During the 2014 elections, Everytown endorsed over 100 candidates for office in 28 states.[73] Everytown was active in supporting the passage of Washington State Initiative 594, a successful ballot initiative that changed Washington State law to require background checks for all gun purchases. According to public records, Everytown's expenditures in support of Initiative 594 total over $3.2 million, and was among the top five contributors to the Washington Alliance for Gun Responsibility, the Washington state group formed to support the passage of Initiative 594.[74] Everytown also opposed Washington State Initiative 591, a countermeasure to Initiative 594 supported by gun rights groups.[75] Initiative 594 was approved on November 4, 2014, with 59.3% voting yes and 40.7% voting no. Initiative 591, which appeared on the same ballot, was rejected with 55.3% voting no and 44.7% voting yes. The group also supported the reelection of Colorado Governor John Hickenlooper (D) and Colorado State Senators who supported the 2013 passage of gun violence prevention laws in the state, including a law that requires background checks on all gun sales.

Following on the organization's successful advocacy of Washington State Initiative 594, the group announced plans to support a similar initiative in Nevada. On December 8, 2014, the Nevada initiative qualified to be on that state's 2016 ballot.[76] The initiative passed, but is on hold due to state Attorney General Adam Laxalt's interpretation of the ballot language regarding involvement of the FBI making it unenforceable.[77] On October 4, 2017, the initiative support campaign, Nevadans for Background Checks, filed suit against Laxalt and Governor Brian Sandoval, demanding that they implement the law.[77] Everytown has announced that it will consider ballot initiative campaigns in Arizona, Maine, and Oregon.

In December 2015, the organization teamed up with the National Basketball Association (NBA) to produce a series of ads calling for an end to gun violence, without offering specific policy recommendations. NBA players featured in the ads included Stephen Curry and Carmelo Anthony. The ads first aired on Christmas Day that year.[78]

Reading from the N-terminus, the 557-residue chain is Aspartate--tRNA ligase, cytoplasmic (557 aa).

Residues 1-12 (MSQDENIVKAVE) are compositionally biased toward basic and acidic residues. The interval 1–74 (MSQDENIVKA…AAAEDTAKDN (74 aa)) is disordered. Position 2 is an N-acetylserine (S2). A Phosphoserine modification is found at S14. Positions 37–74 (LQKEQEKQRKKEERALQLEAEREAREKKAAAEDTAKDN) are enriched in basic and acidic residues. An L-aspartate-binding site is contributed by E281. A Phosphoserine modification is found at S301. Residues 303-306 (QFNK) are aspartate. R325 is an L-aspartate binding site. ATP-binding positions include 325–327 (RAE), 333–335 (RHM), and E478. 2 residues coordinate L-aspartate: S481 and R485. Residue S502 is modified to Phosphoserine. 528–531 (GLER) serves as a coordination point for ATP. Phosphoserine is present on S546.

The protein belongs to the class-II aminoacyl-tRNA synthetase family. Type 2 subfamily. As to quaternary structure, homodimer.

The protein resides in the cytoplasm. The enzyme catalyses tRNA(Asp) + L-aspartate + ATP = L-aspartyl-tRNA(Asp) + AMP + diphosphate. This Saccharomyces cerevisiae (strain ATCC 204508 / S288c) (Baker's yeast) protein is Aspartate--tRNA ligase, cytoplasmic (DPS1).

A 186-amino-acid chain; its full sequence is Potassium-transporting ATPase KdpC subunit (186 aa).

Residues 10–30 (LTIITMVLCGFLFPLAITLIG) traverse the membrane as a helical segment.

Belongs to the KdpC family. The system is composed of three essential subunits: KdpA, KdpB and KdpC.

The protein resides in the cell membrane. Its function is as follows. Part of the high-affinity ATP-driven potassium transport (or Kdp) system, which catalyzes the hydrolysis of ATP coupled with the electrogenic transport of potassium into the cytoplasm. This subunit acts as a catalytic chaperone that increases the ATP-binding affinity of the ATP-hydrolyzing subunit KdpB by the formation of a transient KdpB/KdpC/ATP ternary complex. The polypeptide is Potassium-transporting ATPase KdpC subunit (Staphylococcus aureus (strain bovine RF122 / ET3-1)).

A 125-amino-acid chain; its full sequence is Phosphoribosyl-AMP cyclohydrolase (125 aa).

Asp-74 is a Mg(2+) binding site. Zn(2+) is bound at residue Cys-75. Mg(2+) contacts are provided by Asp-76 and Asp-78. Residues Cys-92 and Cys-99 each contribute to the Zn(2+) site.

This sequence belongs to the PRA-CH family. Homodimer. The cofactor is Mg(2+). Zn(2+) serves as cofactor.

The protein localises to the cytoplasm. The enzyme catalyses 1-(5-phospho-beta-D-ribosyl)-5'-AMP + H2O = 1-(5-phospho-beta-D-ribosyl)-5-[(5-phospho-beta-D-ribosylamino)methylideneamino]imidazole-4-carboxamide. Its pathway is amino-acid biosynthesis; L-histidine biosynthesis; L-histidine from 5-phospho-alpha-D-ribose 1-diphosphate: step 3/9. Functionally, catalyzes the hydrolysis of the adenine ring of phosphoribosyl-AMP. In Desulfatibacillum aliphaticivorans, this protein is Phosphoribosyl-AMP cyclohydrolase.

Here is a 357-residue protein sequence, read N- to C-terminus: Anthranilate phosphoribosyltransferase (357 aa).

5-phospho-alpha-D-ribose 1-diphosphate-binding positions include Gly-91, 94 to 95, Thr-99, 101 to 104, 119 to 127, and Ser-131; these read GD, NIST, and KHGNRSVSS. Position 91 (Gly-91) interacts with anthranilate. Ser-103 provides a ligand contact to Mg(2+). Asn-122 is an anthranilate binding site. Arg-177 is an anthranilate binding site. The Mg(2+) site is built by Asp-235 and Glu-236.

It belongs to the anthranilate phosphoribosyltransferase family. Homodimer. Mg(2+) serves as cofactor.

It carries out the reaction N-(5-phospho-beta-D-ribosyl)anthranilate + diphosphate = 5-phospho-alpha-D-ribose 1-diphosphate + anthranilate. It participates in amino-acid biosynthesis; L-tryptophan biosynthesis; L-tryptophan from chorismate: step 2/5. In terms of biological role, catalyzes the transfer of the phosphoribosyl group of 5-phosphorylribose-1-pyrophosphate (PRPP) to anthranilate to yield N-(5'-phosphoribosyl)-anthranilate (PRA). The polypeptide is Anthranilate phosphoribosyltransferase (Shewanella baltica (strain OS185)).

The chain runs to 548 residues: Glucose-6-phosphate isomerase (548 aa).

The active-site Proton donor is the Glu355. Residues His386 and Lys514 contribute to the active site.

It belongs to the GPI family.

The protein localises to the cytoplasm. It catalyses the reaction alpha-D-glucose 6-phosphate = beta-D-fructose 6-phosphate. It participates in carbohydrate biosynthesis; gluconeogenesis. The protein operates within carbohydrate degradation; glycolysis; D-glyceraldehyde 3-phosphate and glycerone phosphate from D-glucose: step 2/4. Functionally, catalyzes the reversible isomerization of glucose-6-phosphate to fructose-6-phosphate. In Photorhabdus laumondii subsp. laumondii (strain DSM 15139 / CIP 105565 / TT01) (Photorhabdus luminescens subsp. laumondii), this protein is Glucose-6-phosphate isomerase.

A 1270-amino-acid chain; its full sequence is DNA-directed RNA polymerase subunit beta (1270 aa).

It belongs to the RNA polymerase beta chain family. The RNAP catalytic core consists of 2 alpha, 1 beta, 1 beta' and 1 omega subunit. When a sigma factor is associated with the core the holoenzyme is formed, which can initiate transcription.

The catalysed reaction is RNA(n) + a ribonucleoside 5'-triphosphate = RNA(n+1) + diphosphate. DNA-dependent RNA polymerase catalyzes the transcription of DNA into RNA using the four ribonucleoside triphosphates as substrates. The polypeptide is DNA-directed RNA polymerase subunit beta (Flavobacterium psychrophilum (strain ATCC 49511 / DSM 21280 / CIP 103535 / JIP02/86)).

Everytown, Moms Demand Action, and Students Demand Action sponsored a gun forum for 2020 presidential candidates at The Des Moines Register Political Soapbox on August 10, 2019.[79]


Advisory board[edit]

Everytown has an advisory board composed of mayors, business and military leaders, and survivors of gun violence. As of January 2014, the organization's advisory board consisted of the following members:[80]

Mayors Against Illegal Guns[edit]

MAIG membership consists of "more than 1,000 current and former Mayors."[81] MAIG membership dropped 15%, from 1,046 to 885, between the Sandy Hook Elementary School shooting in December 2012 and a count reported in February 2014. NRA president James W. Porter, said "there's very little political will to take on any of these gun issues." Some mayors said the group had moved from being against illegal guns to simply being against guns. MAIG chairman John Feinblatt said the group has the same principles as before and that the membership drop was "just the natural course of events that mayors leave and join our coalition based on the electoral cycle."[82] However, several founding mayors ended up in prison such as Kwame Kilpatrick, mayor of Detroit.[83]

Meanwhile, in Rockford, Illinois, Mayor Larry Morrissey believed "Mayors Against Illegal Guns" would be a group focused on guns that were illegally possessed by prohibited persons, but instead found the focus of MAIG was to promote legislation that made rifles and magazines illegal.[84]

In 2009, at least four mayors issued public statements in reaffirmation of their membership and praise of the coalition, in response to the NRA's letter-writing campaign. One mayor reaffirmed her membership while stating "Nothing that this organization has lobbied for has been to get rid of guns altogether or to take away people's Second Amendment rights".[85][86][87][88][89][90][91]

Moms Demand Action logo before its acquisition by Everytown

Moms Demand Action For Gun Sense in America[edit]

Moms Demand Action for Gun Sense in America was founded on December 15, 2012, one day after the Sandy Hook Elementary School shooting. The organization was founded for mothers to advocate for gun violence prevention as a campaign of the Everytown for Gun Safety Action Fund. The group was founded by Shannon Watts in Indianapolis, Indiana and originally began as a grassroots Facebook group page titled "One Million Moms for Gun Control". By the end of 2013, Moms Demand Action had grown into an advocacy group with 130,000 members and chapters in all 50 states.[92][93] The group has cited the example of Mothers Against Drunk Driving (MADD) as a model for its establishment.[94][95][96][97] Moms Demand Action has lobbied members of Congress to expand background checks for individuals purchasing guns,[98] and states that it persuaded Starbucks to ban guns from its coffee shops.[94] Moms Demand Action endorses congressional candidates.[99]